Jenkins: “Yeah, of course. (Pause)”
Johnson: “But you guys didn’t finish together. Did that change?”
Jenkins: “As you said, it gets a little competitive and seeing that home straightaway, you’ve got the crowd behind you. I’m not surprised with how it turned out.”
Jenkins expanded on that in a separate interview afterwards (we tried to do a separate interview with Cheserek but he refused, saying that he had to cool down).
“I was expecting to cross the line [together] but Ed kind of got a little bit of a jump on me,” Jenkins said. “I wanted to make sure I’ve got a little pop in my legs for the 5k.”
Jenkins viewed it as more important to conserve energy for Friday’s 5,000 final than going all-out to beat Cheserek in a race where they already had 1-2 locked up. It certainly seemed to us that Jenkins came off the final turn expecting to cruise in together first and second like they did in the Pac 12 5k, was surprised to see Cheserek jump him, but then tried to respond a little and see if he could surprise Cheserek at the line.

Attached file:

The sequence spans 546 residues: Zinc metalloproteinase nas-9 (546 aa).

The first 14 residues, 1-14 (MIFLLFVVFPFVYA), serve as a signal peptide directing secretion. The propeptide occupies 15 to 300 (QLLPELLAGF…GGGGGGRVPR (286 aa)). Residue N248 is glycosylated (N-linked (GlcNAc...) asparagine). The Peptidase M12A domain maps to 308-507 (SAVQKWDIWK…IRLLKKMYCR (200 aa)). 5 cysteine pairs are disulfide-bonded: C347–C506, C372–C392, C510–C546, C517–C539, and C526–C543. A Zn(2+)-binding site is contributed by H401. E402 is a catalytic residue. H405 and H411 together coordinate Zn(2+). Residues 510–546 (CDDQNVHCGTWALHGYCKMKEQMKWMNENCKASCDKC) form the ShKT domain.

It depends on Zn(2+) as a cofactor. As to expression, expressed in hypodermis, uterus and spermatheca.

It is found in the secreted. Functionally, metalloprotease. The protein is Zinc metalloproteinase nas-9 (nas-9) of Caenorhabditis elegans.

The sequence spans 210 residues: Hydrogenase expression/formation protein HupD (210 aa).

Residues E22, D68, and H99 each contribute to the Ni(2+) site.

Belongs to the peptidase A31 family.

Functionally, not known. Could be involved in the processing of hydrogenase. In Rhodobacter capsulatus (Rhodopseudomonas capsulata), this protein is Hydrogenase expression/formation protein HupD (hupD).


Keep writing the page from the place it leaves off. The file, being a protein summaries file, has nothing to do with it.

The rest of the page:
Quick Take #2: BYU’s Jason Witt was satisfied with third.
With Cheserek and Jenkins the heavy favorites, we asked the 25-year old Witt if he came into the race, racing for third. He said that wasn’t his plan. His plan was simply to get the most out of himself.
That being said, Witt admitted to being a realist and he knew if he had his best day and so did Cheserek and Jenkins that he wasn’t going to beat them.
Next up for Witt – most likely USAs.
Quick Take #3: Craig Lutz decided he “might as well go for it”